Causal Relations in RO

The best place to start are the GREEKC slides in Causal Relations in RO:

Causal Algebra

Here we define a causal algebra for connecting two occurrents p and q according to the causal influence p has on q. We leave open the possibility of generalizing to allow p or q to be qualities.


Our causal algebra is essentially a cross-product of more basic components:

  • T: An Interval Algebra
  • I: A simple set of influence types
  • D: Directionalities

The named relations are drawn from T x I x D

T: Interval Algebra

Note that RO already contains temporal relations for ordering occurrents. This is different from the Allen Algebra, as we take different relations as primitive.

I: Influence

Influence pertains to whether or not the causal relation is regulatory; direction pertains to the directionality of the change of magnitude of the target.

The influence is either regulatory or non-regulatory

I = {R,N}

A regulatory influence (R) is a causal relation that can be switched on or off to achieve some objective: for example, a cell regulating levels of a cytosolic chemical through the switching off of a GTPase with a GTPase inhibitor. A non-regulatory influence (N) is the complement of this, and is exemplified by two successive steps in a pathway, where the output of the first is required as input for the second. Although the relationship is causal, it is not regulatory as the required input for the second step is not purposefully withheld (or provided); the cell does not use this as a control mechanism.

(Note that we assume influence one way or another; the algebra does not permit non-influential/causal relations; these could be done separately using Allen).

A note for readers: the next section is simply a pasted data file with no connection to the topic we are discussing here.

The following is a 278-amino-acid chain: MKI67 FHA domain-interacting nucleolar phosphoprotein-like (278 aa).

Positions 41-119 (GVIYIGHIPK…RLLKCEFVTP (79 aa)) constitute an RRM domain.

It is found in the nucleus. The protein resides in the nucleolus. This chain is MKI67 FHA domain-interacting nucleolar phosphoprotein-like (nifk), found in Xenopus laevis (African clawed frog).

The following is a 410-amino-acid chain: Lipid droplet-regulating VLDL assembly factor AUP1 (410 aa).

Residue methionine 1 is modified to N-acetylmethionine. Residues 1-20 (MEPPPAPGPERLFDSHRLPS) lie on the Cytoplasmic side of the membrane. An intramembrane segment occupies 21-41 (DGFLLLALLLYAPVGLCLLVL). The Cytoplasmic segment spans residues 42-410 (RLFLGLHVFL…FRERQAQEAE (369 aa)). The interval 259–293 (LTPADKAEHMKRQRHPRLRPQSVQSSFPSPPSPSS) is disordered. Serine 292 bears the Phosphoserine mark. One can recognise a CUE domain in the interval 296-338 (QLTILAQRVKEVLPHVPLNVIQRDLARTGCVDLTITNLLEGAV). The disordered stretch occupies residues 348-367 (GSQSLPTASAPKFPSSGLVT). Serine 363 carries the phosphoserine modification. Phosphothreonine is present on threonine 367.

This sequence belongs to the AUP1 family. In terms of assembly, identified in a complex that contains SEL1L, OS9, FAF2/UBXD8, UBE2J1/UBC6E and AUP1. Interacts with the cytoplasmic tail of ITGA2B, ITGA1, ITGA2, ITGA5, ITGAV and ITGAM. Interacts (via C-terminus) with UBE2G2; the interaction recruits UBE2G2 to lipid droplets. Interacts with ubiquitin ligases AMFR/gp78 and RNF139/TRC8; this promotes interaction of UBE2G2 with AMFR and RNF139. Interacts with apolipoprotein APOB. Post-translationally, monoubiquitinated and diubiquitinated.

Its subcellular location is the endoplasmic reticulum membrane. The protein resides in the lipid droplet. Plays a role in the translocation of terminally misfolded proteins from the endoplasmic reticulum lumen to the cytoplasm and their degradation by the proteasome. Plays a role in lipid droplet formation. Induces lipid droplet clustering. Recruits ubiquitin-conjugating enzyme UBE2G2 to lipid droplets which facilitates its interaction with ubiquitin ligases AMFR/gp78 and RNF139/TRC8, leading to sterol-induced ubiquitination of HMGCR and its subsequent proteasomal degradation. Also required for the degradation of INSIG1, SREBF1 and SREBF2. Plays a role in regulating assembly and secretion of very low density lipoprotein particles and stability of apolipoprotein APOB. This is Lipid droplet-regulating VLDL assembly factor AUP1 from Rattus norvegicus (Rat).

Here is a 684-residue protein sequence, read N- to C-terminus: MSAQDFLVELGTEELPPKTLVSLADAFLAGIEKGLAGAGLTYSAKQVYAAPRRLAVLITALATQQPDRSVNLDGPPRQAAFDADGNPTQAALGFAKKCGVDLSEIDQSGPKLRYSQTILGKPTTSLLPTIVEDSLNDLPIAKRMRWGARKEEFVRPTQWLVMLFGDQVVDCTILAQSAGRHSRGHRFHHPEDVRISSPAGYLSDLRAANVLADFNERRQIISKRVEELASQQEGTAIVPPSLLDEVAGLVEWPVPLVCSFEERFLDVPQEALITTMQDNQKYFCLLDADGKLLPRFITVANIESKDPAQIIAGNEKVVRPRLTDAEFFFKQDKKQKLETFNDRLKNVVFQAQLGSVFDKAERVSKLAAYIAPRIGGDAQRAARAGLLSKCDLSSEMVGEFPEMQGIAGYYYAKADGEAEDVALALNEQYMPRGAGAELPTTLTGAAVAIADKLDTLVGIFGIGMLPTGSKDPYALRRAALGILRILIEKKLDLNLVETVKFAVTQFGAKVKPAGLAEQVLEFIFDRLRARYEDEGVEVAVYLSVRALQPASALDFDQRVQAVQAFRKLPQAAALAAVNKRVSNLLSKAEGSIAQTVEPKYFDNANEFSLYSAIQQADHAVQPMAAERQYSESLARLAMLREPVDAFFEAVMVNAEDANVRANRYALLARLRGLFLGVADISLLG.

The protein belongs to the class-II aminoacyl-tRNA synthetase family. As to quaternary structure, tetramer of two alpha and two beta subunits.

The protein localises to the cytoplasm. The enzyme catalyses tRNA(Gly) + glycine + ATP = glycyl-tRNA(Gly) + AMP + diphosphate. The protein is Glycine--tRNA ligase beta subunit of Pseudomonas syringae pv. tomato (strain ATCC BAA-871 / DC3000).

The following primitive rules hold:

  • R o R → R
  • R o N → R
  • N o R → R
  • N o N → N

i.e. regulation is ‘infectious’. Note this may seem excessively permissive: a single regulatory link in a very long chain of causal relations renders the entire chain causal. We leave it to individual applications to determine both the degree of causal influence and the extend to which a regulatory component contributes. This may be via probabilistic or quantitive reasoning. This is outside the scope of this symbolic boolean algebra which seeks merely to determine logical potential.


The direction is positive, negative or undeclared/neutral/generic

Direction = {+1, -1, 0}

Although all actual regulatory relationships have a direction, we include the zero state here to assist with defining a formalism that accounts for unknown states.

The primitive property chains are obtained through arithmetic multiplication; e.g.

+1 ∘ +1 → +1
+1 ∘ -1 → -1
-1 ∘ +1 → -1
-1 ∘ -1 → +1
 0 ∘ _   → 0
_  ∘ 0   → 0

Here ‘_’ is a wildcard, and direction can be inserted.


For any pair of atomic activities p and q, if p has some causal influence on q then it can only stand in two possible directness relationships to q

  • D (aka direct): if there is a physical interaction involving participants of p and q
  • I (aka indirect): p precedes q, if there is NO physical interaction involving participants of p and q


Our set of causal relations is therefore drawn from

T ×  I ×  D

The following names are used for members of the cross-product

  • directly positively regulates → <D,R,+1>
  • directly negatively regulates → <D,R,-1>
  • indirectly positively regulates → <I,R,+1>
  • indirectly negatively regulates → <I,R,-1>
  • regulates → <*,R,0>
  • positively regulates → <*,R,+1>
  • negatively regulates → <*,R,-1>
  • directly provides input for → <D,N,+1>
  • indirectly provides input for → <I,N,+1>
  • provides input for → <*,N,+1>
  • immediately causally upstream of → <D,*,0>

TODO: add PURLs for the above.

Note that unidirectional implication is used to leave open the use of different terms for the same members of the cross-product when applied to different domains.

We also use the following sub-relations when both p and q are elemental (in the case of GO, these are GO MFs):

  • directly activates →
  • directly inhibits →
  • indirectly activates →
  • indirectly inhibits →

Composition rules

Composition rules for the cross-product follow naturally from the individual composition rules of the individual elements.

We can also derive:

  • regulates o part_of → regulates (DEPRECATED)
  • ends_with o regulates → regulates

The first follows from our rules above: processual part of is (if p is part of q it is playing some causal role in it). So we have <,R,0> o → <,R,0>.